I was going to expand on the last post and complain about the lack of comprehension or understanding of the role money has played in racing since, oh, about the beginning of time. But I've decided I'm tired of the whole thing and am not really interested in rehashing or explaining it further.
I'm preparing my picks for the race, but I don't think I'm ready to share those, either. So I'll go with something a little more positive.
I love the 500. I was 17 when I first visited the track, went to the museum, stayed at the Brickyard Crossing Motel, and took the bus tour. The receipt from that tour "Certified that the bearer of this ticket has completed one lap of the '500' mile race course," or words to that effect. Awkward grammar aside, I thought it was so cool that they still referred to it as the "Indianapolis 500 Mile Race"-it sounds so old-school. That ticket went on the wall of my bedroom where it reminded me of what was really the most prestigious race in the world was.
I can't pretend to have watched every race since I became a race fan (a preoccupation with NASCAR, allowing real life to interrupt, etc kind of kept me from it), but the seeds were really planted when I found myself among a group of die-hard race fans. Unfortunately, this was at the Split's beginning and I had never heard of the vast majority of the race's entrants. In those first years of the Split, I gravitated towards the CART side of the room and ignored most of the IRL races. Save, of course, for the 500. By 1999 or so, I had tired of NASCAR and had become a huge CART fan. In 2000, Chip Gannassi became the first CART owner to cross the picket line and enter the 500 with phenom Juan Montoya and veteran Jimmy Vasser. It was a week before the race when a good friend offered me a ticket. This moment, I realized later, had a big impact on, well, the rest of my life. I was excited. Even though the field wasn't what it had been in the CART years, I was still going to the Indianapolis 500!!! That weekend, not only did I take in the race, but I met up with old friends and kindled an enthusiasm for attending actual, live, professional car races. No longer was watching on TV good enough. I returned in 2001 (Tony Stewart doing the double! Helio climbing the wall!), 2002 (I am absolutely certain that Paul Tracy did NOT win that race), and 2003. Personal life intervened, and I stayed home for the 2004 race. It was not fun, and the rain delay kept me from watching the whole thing. I missed the races in '05, '06,'07, and '08 for various reasons.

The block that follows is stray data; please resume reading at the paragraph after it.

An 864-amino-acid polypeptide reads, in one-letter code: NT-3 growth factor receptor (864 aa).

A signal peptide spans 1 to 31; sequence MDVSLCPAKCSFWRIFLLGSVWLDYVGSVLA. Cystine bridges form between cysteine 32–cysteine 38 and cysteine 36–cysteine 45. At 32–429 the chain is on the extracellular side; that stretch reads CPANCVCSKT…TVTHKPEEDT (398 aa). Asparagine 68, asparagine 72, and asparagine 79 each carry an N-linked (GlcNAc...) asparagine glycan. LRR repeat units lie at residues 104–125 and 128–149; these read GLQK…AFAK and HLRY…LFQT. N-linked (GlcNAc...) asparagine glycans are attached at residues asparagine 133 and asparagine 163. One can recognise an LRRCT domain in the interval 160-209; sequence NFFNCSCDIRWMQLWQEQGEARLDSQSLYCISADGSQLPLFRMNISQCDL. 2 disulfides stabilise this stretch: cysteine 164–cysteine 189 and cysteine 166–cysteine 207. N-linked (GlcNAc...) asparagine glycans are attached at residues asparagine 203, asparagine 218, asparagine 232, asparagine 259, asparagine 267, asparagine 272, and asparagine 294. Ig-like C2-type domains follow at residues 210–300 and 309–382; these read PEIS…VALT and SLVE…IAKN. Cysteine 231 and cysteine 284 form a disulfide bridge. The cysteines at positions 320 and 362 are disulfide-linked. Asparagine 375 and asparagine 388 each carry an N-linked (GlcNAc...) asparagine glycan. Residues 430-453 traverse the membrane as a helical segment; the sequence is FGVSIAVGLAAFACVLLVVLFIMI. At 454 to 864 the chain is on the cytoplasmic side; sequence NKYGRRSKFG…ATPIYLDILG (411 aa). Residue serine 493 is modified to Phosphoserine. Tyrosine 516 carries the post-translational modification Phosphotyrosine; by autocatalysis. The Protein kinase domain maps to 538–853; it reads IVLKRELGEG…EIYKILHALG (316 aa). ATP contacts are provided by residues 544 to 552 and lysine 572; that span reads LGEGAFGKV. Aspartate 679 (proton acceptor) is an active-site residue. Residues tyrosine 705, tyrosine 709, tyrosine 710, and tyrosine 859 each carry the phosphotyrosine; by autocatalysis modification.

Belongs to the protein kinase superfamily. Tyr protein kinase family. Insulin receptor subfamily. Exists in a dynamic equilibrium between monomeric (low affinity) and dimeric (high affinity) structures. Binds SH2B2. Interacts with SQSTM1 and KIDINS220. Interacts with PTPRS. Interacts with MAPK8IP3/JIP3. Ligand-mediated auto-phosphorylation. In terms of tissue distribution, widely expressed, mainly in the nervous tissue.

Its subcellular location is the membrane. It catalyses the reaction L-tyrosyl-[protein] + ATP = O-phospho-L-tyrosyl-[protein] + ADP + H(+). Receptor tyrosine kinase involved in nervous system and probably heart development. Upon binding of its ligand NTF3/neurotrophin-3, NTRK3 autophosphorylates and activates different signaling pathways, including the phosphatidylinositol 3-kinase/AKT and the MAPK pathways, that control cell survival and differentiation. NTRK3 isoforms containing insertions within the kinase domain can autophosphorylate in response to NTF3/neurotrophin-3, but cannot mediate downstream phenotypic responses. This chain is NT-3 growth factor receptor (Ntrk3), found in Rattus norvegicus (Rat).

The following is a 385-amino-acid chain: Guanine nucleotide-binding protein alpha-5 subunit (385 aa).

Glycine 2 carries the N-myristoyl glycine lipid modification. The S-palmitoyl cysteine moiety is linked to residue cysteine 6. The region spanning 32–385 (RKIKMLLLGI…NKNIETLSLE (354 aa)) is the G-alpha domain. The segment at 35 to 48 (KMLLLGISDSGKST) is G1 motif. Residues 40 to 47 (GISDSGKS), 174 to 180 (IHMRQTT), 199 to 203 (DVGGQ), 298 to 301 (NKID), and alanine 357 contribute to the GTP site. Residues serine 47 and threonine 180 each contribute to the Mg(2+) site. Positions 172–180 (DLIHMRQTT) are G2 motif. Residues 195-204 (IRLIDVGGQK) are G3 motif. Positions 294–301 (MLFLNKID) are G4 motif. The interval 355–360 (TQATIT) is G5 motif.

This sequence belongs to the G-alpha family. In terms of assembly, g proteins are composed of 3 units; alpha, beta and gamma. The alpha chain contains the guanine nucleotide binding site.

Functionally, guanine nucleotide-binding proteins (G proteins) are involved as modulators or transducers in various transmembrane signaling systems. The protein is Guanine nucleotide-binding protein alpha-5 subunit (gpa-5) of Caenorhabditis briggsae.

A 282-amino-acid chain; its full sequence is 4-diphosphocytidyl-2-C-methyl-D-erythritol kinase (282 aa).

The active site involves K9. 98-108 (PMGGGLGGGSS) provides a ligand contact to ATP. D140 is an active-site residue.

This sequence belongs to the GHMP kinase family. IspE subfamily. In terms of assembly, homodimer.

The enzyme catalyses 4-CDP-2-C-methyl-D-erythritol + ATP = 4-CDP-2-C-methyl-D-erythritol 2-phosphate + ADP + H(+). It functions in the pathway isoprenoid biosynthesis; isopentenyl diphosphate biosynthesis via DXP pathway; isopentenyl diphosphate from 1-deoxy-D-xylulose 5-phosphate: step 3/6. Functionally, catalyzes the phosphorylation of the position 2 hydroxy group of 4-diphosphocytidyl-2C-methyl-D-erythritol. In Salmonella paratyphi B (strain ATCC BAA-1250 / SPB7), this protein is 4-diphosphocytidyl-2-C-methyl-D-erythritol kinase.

In the midst of some great personal difficulty, I found myself able to attend once again in 2009. I had forgotten how good, how right, how at-home I felt in the stands with a good friend and a stopwatch. The race seemed to have waned a bit more, even since 2003, but there was a little spark-something that, despite the lack of passing and the spec car and a red-and-white-clad winner, said that the 500 was on its way back.
At home, things were improving as the 2010 race approached and I found myself able to attend again. As good as 2009 was, 2010 was better. My friends and I took part in a "fan forum" as part of the series' leadership sought to improve the sport we loved. I met bloggers and fellow fantasy racers and good friends, and even saw midgets race at IRP the night before the 500. Race day saw the most electric atmosphere I had yet seen at the track. The race didn't disappoint, as my favorite driver showed the world just how good he is, then won in a thrilling conclusion.
This year promises even more. I've listened to every one of the daily episodes of Trackside, The Talk of Gasoline Alley, the Centennial Celebration, and MoreFrontWing's Centennial Interview Series. Somehow, I'm not burned out. I'm looking forward to Sunday's race more than ever-the marching bands, taps, box lunches, flyovers, Jim Nabors, Gentlemen Start Your Engines, the Coke Lot, Union Jack's, vintage race cars, friends new and old, and all the other pieces that make up the Indianapolis 500 Mile Race. Hope to see you there!